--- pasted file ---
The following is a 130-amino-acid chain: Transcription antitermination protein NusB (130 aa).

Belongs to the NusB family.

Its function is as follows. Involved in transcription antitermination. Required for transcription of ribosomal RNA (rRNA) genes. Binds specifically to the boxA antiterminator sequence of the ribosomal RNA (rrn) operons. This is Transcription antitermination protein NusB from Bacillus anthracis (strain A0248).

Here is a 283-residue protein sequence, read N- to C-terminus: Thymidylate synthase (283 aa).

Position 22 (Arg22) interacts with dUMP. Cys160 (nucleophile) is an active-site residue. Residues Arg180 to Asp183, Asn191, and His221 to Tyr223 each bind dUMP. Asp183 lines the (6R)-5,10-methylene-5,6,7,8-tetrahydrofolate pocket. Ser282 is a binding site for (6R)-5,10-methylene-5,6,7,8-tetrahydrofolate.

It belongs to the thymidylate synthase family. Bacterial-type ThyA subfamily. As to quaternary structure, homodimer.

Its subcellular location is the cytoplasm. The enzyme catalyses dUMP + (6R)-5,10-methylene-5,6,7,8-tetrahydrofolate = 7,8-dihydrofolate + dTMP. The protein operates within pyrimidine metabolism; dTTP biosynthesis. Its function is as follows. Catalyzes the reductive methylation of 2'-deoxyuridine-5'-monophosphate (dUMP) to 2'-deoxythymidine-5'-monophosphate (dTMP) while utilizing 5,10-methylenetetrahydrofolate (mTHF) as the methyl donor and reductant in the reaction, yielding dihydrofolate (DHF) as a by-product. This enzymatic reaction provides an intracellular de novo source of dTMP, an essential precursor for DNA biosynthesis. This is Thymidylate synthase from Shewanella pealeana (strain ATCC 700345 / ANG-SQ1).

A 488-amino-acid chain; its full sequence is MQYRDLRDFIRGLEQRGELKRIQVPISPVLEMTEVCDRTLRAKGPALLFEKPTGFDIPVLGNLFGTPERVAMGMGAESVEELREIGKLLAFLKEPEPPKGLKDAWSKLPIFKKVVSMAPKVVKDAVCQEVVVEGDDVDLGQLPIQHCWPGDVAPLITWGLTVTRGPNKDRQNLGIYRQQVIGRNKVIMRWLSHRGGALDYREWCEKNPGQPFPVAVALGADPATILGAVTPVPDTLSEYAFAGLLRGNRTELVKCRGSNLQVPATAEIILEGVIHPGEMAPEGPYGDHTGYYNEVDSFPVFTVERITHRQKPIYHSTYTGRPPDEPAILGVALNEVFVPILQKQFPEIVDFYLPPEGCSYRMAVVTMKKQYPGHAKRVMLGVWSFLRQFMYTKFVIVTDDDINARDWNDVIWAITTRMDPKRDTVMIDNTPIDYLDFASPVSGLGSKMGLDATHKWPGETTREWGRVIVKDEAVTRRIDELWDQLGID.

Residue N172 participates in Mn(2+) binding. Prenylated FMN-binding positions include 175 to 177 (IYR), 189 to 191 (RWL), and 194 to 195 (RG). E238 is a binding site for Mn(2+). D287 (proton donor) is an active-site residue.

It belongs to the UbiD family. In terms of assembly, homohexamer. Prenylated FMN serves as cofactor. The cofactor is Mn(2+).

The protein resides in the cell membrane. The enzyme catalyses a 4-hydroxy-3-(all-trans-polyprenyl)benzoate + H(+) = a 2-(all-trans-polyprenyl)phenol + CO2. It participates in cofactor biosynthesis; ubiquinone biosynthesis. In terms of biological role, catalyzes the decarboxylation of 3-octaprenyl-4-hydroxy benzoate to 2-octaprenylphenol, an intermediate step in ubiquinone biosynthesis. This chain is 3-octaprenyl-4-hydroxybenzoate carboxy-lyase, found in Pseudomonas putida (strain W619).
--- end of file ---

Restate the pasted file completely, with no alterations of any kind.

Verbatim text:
The following is a 130-amino-acid chain: Transcription antitermination protein NusB (130 aa).

Belongs to the NusB family.

Its function is as follows. Involved in transcription antitermination. Required for transcription of ribosomal RNA (rRNA) genes. Binds specifically to the boxA antiterminator sequence of the ribosomal RNA (rrn) operons. This is Transcription antitermination protein NusB from Bacillus anthracis (strain A0248).

Here is a 283-residue protein sequence, read N- to C-terminus: Thymidylate synthase (283 aa).

Position 22 (Arg22) interacts with dUMP. Cys160 (nucleophile) is an active-site residue. Residues Arg180 to Asp183, Asn191, and His221 to Tyr223 each bind dUMP. Asp183 lines the (6R)-5,10-methylene-5,6,7,8-tetrahydrofolate pocket. Ser282 is a binding site for (6R)-5,10-methylene-5,6,7,8-tetrahydrofolate.

It belongs to the thymidylate synthase family. Bacterial-type ThyA subfamily. As to quaternary structure, homodimer.

Its subcellular location is the cytoplasm. The enzyme catalyses dUMP + (6R)-5,10-methylene-5,6,7,8-tetrahydrofolate = 7,8-dihydrofolate + dTMP. The protein operates within pyrimidine metabolism; dTTP biosynthesis. Its function is as follows. Catalyzes the reductive methylation of 2'-deoxyuridine-5'-monophosphate (dUMP) to 2'-deoxythymidine-5'-monophosphate (dTMP) while utilizing 5,10-methylenetetrahydrofolate (mTHF) as the methyl donor and reductant in the reaction, yielding dihydrofolate (DHF) as a by-product. This enzymatic reaction provides an intracellular de novo source of dTMP, an essential precursor for DNA biosynthesis. This is Thymidylate synthase from Shewanella pealeana (strain ATCC 700345 / ANG-SQ1).

A 488-amino-acid chain; its full sequence is MQYRDLRDFIRGLEQRGELKRIQVPISPVLEMTEVCDRTLRAKGPALLFEKPTGFDIPVLGNLFGTPERVAMGMGAESVEELREIGKLLAFLKEPEPPKGLKDAWSKLPIFKKVVSMAPKVVKDAVCQEVVVEGDDVDLGQLPIQHCWPGDVAPLITWGLTVTRGPNKDRQNLGIYRQQVIGRNKVIMRWLSHRGGALDYREWCEKNPGQPFPVAVALGADPATILGAVTPVPDTLSEYAFAGLLRGNRTELVKCRGSNLQVPATAEIILEGVIHPGEMAPEGPYGDHTGYYNEVDSFPVFTVERITHRQKPIYHSTYTGRPPDEPAILGVALNEVFVPILQKQFPEIVDFYLPPEGCSYRMAVVTMKKQYPGHAKRVMLGVWSFLRQFMYTKFVIVTDDDINARDWNDVIWAITTRMDPKRDTVMIDNTPIDYLDFASPVSGLGSKMGLDATHKWPGETTREWGRVIVKDEAVTRRIDELWDQLGID.

Residue N172 participates in Mn(2+) binding. Prenylated FMN-binding positions include 175 to 177 (IYR), 189 to 191 (RWL), and 194 to 195 (RG). E238 is a binding site for Mn(2+). D287 (proton donor) is an active-site residue.

It belongs to the UbiD family. In terms of assembly, homohexamer. Prenylated FMN serves as cofactor. The cofactor is Mn(2+).

The protein resides in the cell membrane. The enzyme catalyses a 4-hydroxy-3-(all-trans-polyprenyl)benzoate + H(+) = a 2-(all-trans-polyprenyl)phenol + CO2. It participates in cofactor biosynthesis; ubiquinone biosynthesis. In terms of biological role, catalyzes the decarboxylation of 3-octaprenyl-4-hydroxy benzoate to 2-octaprenylphenol, an intermediate step in ubiquinone biosynthesis. This chain is 3-octaprenyl-4-hydroxybenzoate carboxy-lyase, found in Pseudomonas putida (strain W619).